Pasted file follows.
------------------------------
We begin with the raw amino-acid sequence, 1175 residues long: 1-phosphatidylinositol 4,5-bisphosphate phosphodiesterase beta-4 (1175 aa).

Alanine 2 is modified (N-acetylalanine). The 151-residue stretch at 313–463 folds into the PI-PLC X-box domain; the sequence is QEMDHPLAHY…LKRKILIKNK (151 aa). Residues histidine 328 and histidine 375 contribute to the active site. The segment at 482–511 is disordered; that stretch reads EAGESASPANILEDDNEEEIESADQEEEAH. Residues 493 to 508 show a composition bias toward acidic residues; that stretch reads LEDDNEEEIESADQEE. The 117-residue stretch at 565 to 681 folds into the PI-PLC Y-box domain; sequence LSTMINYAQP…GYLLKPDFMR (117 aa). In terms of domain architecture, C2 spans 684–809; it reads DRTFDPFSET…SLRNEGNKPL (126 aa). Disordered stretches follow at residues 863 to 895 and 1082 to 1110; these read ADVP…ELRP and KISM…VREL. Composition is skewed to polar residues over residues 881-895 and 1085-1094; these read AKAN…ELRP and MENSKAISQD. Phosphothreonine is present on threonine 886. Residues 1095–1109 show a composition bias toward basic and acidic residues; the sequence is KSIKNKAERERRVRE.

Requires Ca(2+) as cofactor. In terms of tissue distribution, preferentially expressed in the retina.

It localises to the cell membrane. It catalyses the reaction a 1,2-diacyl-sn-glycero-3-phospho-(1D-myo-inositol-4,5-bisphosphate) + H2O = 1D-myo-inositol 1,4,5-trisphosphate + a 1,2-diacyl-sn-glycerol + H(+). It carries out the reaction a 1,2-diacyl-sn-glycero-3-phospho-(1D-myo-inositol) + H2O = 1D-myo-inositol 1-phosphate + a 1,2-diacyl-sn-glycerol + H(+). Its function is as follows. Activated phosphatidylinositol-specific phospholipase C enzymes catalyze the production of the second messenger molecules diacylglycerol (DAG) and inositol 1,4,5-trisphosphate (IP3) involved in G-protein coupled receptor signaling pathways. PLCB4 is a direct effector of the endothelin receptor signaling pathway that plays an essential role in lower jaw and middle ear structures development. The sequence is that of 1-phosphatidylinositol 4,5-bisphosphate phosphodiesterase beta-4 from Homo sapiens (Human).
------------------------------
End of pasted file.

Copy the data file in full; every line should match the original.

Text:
We begin with the raw amino-acid sequence, 1175 residues long: 1-phosphatidylinositol 4,5-bisphosphate phosphodiesterase beta-4 (1175 aa).

Alanine 2 is modified (N-acetylalanine). The 151-residue stretch at 313–463 folds into the PI-PLC X-box domain; the sequence is QEMDHPLAHY…LKRKILIKNK (151 aa). Residues histidine 328 and histidine 375 contribute to the active site. The segment at 482–511 is disordered; that stretch reads EAGESASPANILEDDNEEEIESADQEEEAH. Residues 493 to 508 show a composition bias toward acidic residues; that stretch reads LEDDNEEEIESADQEE. The 117-residue stretch at 565 to 681 folds into the PI-PLC Y-box domain; sequence LSTMINYAQP…GYLLKPDFMR (117 aa). In terms of domain architecture, C2 spans 684–809; it reads DRTFDPFSET…SLRNEGNKPL (126 aa). Disordered stretches follow at residues 863 to 895 and 1082 to 1110; these read ADVP…ELRP and KISM…VREL. Composition is skewed to polar residues over residues 881-895 and 1085-1094; these read AKAN…ELRP and MENSKAISQD. Phosphothreonine is present on threonine 886. Residues 1095–1109 show a composition bias toward basic and acidic residues; the sequence is KSIKNKAERERRVRE.

Requires Ca(2+) as cofactor. In terms of tissue distribution, preferentially expressed in the retina.

It localises to the cell membrane. It catalyses the reaction a 1,2-diacyl-sn-glycero-3-phospho-(1D-myo-inositol-4,5-bisphosphate) + H2O = 1D-myo-inositol 1,4,5-trisphosphate + a 1,2-diacyl-sn-glycerol + H(+). It carries out the reaction a 1,2-diacyl-sn-glycero-3-phospho-(1D-myo-inositol) + H2O = 1D-myo-inositol 1-phosphate + a 1,2-diacyl-sn-glycerol + H(+). Its function is as follows. Activated phosphatidylinositol-specific phospholipase C enzymes catalyze the production of the second messenger molecules diacylglycerol (DAG) and inositol 1,4,5-trisphosphate (IP3) involved in G-protein coupled receptor signaling pathways. PLCB4 is a direct effector of the endothelin receptor signaling pathway that plays an essential role in lower jaw and middle ear structures development. The sequence is that of 1-phosphatidylinositol 4,5-bisphosphate phosphodiesterase beta-4 from Homo sapiens (Human).